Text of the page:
COURSE GOALS: The main objective of the course Quantum physics is to introduce students to the basic concepts of quantum physics, mathematical formulation of quantum physics including Schrödinger equation and its application to illustrative examples.
LEARNING OUTCOMES AT THE LEVEL OF THE PROGRAMME:
1. KNOWLEDGE AND UNDERSTANDING
1.1. demonstrate a thorough knowledge and understanding of the fundamental laws of classical and modern physics
1.2. demonstrate a thorough knowledge and understanding of the most important physics theories (logical and mathematical structure, experimental support, described physical phenomena)
1.6. demonstrate knowledge and understanding of new insights into contemporary physics, informatics and technology teaching methods and strategies
2. APPLYING KNOWLEDGE AND UNDERSTANDING
2.1. identify and describe important aspects of a particular physical phenomenon or problem
2.3. recognize and follow the logic of arguments, evaluate the adequacy of arguments and construct well supported arguments
2.4. use mathematical methods to solve standard physics problems
3. MAKING JUDGMENTS
3.1. develop a critical scientific attitude towards research in general, and in particular by learning to critically evaluate arguments, assumptions, abstract concepts and data
4. COMMUNICATION SKILLS
4.1. communicate effectively with pupils and colleagues
4.2. present complex ideas clearly and concisely
4.5. use the written and oral English language communication skills that are essential for pursuing a career in physics and education
5. LEARNING SKILLS
5.1. search for and use professional literature as well as any other sources of relevant information;
5.2. remain informed of new developments and methods in physics, informatics, technology and education
5.3. develop a personal sense of responsibility for their professional advancement and development
LEARNING OUTCOMES SPECIFIC FOR THE COURSE:
Upon finishing this course, students will be able to:
1. Specify and explain structure and properties of matter and waves in the interpretation of classical physics; specify typical experiments that cannot be interpreted by classical physics
2. Describe and explain blackbody radiation and theory of cavity radiation
3. Describe and explain apparatus used to study the photoelectric effect and theoretical interpretation of the photoelectric effect
4. Describe and explain the dual nature of electromagnetic radiation and matter
5. Apply mathematical methods to models of atom introduction, solve the models and explain solutions
6. Introduce the Schrödinger equation by combining de Broglie's postulate and wave theory
7. Describe and explain physical interpretation of wave functions
8. Solve timeindependent Schrödinger equation and interpret the solutions for various potentials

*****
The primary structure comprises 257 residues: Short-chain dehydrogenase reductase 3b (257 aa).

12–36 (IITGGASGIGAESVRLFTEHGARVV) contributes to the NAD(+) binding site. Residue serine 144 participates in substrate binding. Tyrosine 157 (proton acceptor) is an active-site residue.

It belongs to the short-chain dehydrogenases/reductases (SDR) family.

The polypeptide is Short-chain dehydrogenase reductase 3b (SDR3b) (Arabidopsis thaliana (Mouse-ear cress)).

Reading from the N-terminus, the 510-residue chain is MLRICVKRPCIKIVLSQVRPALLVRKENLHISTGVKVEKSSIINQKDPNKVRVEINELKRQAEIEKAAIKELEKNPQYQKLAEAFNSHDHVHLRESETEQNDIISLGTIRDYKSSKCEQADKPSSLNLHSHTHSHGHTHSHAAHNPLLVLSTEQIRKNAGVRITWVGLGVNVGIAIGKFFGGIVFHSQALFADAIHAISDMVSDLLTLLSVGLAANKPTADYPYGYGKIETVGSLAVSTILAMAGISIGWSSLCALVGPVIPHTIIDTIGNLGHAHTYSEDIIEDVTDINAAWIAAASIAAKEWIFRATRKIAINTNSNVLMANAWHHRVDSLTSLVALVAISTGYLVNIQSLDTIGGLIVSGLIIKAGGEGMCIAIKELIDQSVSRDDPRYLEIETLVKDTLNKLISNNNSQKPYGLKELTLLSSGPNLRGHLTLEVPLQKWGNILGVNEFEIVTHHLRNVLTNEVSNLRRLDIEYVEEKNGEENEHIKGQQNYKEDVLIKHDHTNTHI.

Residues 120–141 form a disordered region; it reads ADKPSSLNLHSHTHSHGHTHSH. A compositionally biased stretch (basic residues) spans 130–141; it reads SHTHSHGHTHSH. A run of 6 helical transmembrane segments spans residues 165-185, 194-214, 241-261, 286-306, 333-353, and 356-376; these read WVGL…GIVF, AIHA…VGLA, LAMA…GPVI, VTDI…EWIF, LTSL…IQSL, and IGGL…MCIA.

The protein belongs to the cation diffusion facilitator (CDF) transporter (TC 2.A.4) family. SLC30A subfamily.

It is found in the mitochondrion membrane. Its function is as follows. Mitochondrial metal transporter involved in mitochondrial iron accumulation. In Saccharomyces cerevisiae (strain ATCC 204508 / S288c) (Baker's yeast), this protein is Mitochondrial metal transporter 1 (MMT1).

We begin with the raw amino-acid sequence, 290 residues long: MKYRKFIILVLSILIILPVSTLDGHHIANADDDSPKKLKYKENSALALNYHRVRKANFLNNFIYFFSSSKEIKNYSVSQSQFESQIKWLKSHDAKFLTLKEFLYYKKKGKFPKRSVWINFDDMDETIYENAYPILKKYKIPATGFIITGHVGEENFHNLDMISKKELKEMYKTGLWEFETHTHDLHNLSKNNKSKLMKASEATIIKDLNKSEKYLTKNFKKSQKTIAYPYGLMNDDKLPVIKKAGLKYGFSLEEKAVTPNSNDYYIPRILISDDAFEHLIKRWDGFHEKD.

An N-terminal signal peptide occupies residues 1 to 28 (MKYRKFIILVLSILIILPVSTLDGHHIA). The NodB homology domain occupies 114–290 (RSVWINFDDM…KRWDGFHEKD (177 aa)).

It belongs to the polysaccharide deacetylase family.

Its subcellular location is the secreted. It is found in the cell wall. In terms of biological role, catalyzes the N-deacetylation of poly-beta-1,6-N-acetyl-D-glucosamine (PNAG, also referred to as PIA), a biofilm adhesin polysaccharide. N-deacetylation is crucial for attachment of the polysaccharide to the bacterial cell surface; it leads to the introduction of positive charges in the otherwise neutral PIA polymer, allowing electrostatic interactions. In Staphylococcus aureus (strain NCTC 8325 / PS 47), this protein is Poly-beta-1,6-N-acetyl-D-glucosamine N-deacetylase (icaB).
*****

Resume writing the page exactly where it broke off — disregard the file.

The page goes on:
COURSE DESCRIPTION:
Lectures per weeks:
1. Structure and properties of matter, classical physics and the beginning of quantum physics;
2. Blackbody radiation, classical theory of cavity radiation, Planck's theory of cavity radiation;
3. The photoelectric effect  Millikan's experiment, Einstein's quantum theory of the photoelectric effect;
4. The Compton Effect, the dual nature of electromagnetic radiation, photons and Xrays;
5. Matter waves  de Broglie's postulate, DavissonGermer experiment, Thomson's experiment, the waveparticle duality;
6. The uncertainty principle, interpretation, Born's interpretation of duality of matter, properties of matter waves  phase and group velocity, derivation of the uncertainty principle from de Broglie postulate; some consequences of the uncertainty principle;
7. Thompson's model of the atom, Rutherford's model of the atom, the stability of the nuclear atom, radiation by an accelerated classical charged body;
8. Atomic spectra, line spectra of hydrogen, Bohr's postulates, correction for finite nuclear mass, atomic energy states
9. The interpretation of quantization rules, the Sommerfeld's model, the correspondence principle and selection rules;
10. Plausibility argument leading to Schrödinger's equation, Born's interpretation of wave functions, expected values;
11. Timeindependent Schrödinger equation, required properties of wave functions, energy quantization in the Schrödinger theory;
12. Solutions of the timeindependent Schrödinger equation: a free particle, the step potential  energy less than step height;
13. The step potential  energy greater than step height, the barrier potential, examples of the barrier potentials;
14. The infinite square well potential, potential of the simple harmonic oscillator;
15. Three dimensional Schrödinger equation, separation of variables in spherical coordinates, oneelectron atoms: eigenvalues, quantum numbers, degeneracy, eigenfunctions.
REQUIREMENTS FOR STUDENTS:
Students are required to attend classes regularly and actively participate in exercises.
GRADING AND ASSESSING THE WORK OF STUDENTS:
The exams are written and oral. In the written part, 40% and 60% refer to the theoretical and numerical tasks, respectively.

 R. Eisberg and R. Resnick, Quantum Physics of Atoms, Molecules and Solids, Nuclei and Particles, John Wiley and Sons, 1985.
 R. L. Liboff, Introductory Quantum Mechanics, AddisonWesley, 2002.